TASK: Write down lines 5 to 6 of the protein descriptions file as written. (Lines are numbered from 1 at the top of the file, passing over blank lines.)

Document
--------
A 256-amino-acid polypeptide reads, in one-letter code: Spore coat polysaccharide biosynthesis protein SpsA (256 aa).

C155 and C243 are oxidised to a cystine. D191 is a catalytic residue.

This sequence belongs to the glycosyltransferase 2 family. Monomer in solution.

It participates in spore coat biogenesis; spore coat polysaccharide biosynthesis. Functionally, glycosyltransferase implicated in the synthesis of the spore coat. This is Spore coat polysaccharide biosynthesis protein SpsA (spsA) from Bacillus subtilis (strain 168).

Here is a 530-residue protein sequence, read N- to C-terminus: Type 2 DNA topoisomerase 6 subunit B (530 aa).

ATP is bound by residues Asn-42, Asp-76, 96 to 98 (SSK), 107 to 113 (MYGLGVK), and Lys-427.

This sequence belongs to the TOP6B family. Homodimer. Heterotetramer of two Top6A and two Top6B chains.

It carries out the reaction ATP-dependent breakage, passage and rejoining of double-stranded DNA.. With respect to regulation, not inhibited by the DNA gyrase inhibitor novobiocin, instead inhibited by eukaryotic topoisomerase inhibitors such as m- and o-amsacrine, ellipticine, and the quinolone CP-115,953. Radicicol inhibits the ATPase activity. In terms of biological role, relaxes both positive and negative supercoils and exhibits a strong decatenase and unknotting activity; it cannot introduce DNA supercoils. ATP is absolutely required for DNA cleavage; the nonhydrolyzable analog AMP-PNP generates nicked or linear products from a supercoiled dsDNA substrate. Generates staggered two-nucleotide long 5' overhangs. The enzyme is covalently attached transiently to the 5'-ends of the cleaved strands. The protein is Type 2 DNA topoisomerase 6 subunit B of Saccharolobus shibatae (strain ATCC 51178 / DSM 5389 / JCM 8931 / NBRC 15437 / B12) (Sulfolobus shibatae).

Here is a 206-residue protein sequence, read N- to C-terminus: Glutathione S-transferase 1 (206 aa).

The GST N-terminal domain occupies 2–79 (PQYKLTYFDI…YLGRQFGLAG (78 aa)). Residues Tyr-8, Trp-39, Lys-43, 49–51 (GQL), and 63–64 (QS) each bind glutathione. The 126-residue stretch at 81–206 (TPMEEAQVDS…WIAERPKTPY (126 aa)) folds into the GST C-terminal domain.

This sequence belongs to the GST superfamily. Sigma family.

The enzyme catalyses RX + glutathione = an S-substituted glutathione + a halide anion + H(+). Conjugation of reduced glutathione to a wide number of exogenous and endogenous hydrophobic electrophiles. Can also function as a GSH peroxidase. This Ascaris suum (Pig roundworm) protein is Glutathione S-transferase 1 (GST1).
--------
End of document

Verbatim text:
Here is a 530-residue protein sequence, read N- to C-terminus: Type 2 DNA topoisomerase 6 subunit B (530 aa).

ATP is bound by residues Asn-42, Asp-76, 96 to 98 (SSK), 107 to 113 (MYGLGVK), and Lys-427.